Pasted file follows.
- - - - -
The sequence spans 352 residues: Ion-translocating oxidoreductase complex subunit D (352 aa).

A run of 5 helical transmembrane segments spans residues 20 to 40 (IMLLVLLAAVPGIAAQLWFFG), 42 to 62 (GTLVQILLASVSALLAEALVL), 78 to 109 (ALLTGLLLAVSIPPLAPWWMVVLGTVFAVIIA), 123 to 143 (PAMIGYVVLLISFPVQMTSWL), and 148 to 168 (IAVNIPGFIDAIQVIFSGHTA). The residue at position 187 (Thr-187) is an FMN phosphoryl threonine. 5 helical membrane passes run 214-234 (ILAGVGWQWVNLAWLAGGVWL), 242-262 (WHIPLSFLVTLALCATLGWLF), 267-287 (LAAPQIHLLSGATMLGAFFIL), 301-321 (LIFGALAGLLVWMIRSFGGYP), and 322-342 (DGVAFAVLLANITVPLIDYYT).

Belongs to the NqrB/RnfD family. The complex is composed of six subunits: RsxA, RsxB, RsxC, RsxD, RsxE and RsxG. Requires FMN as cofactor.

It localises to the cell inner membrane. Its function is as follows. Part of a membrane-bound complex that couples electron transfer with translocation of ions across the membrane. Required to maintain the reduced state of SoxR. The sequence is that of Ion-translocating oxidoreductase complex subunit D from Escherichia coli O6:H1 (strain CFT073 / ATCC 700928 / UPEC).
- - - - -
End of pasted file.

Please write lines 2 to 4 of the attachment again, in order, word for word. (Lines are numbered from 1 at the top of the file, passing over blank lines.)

A run of 5 helical transmembrane segments spans residues 20 to 40 (IMLLVLLAAVPGIAAQLWFFG), 42 to 62 (GTLVQILLASVSALLAEALVL), 78 to 109 (ALLTGLLLAVSIPPLAPWWMVVLGTVFAVIIA), 123 to 143 (PAMIGYVVLLISFPVQMTSWL), and 148 to 168 (IAVNIPGFIDAIQVIFSGHTA). The residue at position 187 (Thr-187) is an FMN phosphoryl threonine. 5 helical membrane passes run 214-234 (ILAGVGWQWVNLAWLAGGVWL), 242-262 (WHIPLSFLVTLALCATLGWLF), 267-287 (LAAPQIHLLSGATMLGAFFIL), 301-321 (LIFGALAGLLVWMIRSFGGYP), and 322-342 (DGVAFAVLLANITVPLIDYYT).

Belongs to the NqrB/RnfD family. The complex is composed of six subunits: RsxA, RsxB, RsxC, RsxD, RsxE and RsxG. Requires FMN as cofactor.

It localises to the cell inner membrane. Its function is as follows. Part of a membrane-bound complex that couples electron transfer with translocation of ions across the membrane. Required to maintain the reduced state of SoxR. The sequence is that of Ion-translocating oxidoreductase complex subunit D from Escherichia coli O6:H1 (strain CFT073 / ATCC 700928 / UPEC).